"I like the pretty lights..."

My own energy was flagging by this point. I wanted to hear “Debaser,” damn it, not these watery renditions of songs that even the band seemed to hate listening to as they played. But at least Kim interacted with the audience. David Lovering made a few comments before “La La Love You,” but otherwise the guys couldn’t give a f**k. I get it, y’all are super hip and all, but I paid a truckload of money for my tickets, could you maybe acknowledge the audience just a teensy bit once in a while? Otherwise I might just as well have stayed home and played your albums really loudly. But Kim Deal was awesome. Loved her, loved her grey sweatshirt, loved her straggly hair, loved her whole onstage persona. As my older sister said, guys in alterna rock don’t have to dress up, why should she? And I agree.

The one, the only, Kim Deal. Always the best part of any Pixies concert.

FINALLY they launched into “Debaser” and the rest of Doolittle. They still seemed a bit lacking in the energy department, and this continued until they completed Doolittle and its subsequent singles. The music sounded good, they were just lacking in stage presence as a whole. Their show seemed to rely mostly on the huge screen behind them and the pre-filmed visuals they projected onto it. Then there were funky lights sometimes, and other times they performed half of their songs in the dark! If I wanted to watch weird videos set to Pixies songs, I’d just watch YouTube. I was there and I wanted to see their faces, not some art school project.

"Hey, who is that up on that darkened stage?" "Dunno. The Smiths, maybe?"

The crowd was an odd mix of people. There were old hippies who seemed intent on drinking and smoking pot (the latter of which is the dumbest idea ever in a theatre as small as the Tennessee, because you willbe caught), then there were the “free spirits” who insisted on belly dancing in the aisles and knocking into anyone and everyone in their vicinity, and finally there was the ever-present contingent of fist-pumping frat guys. I was pretty surprised to see the latter, but I guess in a town as football-heavy as Knoxville, if someone’s serving beer, frat guys will appear. I couldn’t help but giggle at one couple, though: a girl was pogoing and throwing the devil horns and rocking out, and her fratty-looking guy friend sat by gloomily playing on his phone the whole time.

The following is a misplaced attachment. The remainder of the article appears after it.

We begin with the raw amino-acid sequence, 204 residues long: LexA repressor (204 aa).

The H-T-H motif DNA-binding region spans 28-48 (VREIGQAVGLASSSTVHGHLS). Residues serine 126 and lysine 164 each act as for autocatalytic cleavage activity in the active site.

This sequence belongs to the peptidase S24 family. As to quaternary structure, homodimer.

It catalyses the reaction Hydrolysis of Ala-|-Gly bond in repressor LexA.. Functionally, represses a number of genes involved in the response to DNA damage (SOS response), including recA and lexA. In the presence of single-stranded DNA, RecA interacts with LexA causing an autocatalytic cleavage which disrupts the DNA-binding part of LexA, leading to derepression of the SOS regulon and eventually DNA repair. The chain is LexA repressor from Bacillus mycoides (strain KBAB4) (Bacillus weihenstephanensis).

Joey Santiago does some fancy guitar work as Black Francis smiles creepily. If he ever smiled like that at me, I'd just turn around and run.

Still, all of that aside, the Pixies are still the Pixies, even on an off day. It was great to see so many songs that I’ve loved for years performed live. I was completely stoked and revved up for “I Bleed” until a group of people with the opening band stood in the aisle directly in front of me and my sisters, blocking our view. However, I literally screamed so loud that they moved. (I don’t relish it, but I can be obnoxious if the occasion arises.) Once the band was through with Doolittle they played a couple more singles, including one that I didn’t know but was kind of cool because the lights were dimmed and the entire theatre was filled to the brim with fog. Then they played the slowed-down Pump Up The Volume version of “Wave of Mutilation,” which was a nice bonus, then they were done with all things Doolittle, and the band seemed as though they were shrugging off a heavy burden and breathing in huge gulps of fresh air. They launched into a buoyant version of “Caribou,” which was so cool to hear live, followed by the classic “Where Is My Mind?” during which the stage set-up actually enhanced the song with the swirling universe of stars in the darkened auditorium. They ended the show with “Gigantic,” which is as great a closing number as anything.

Not a scene from a horror movie, just a really cool concert moment.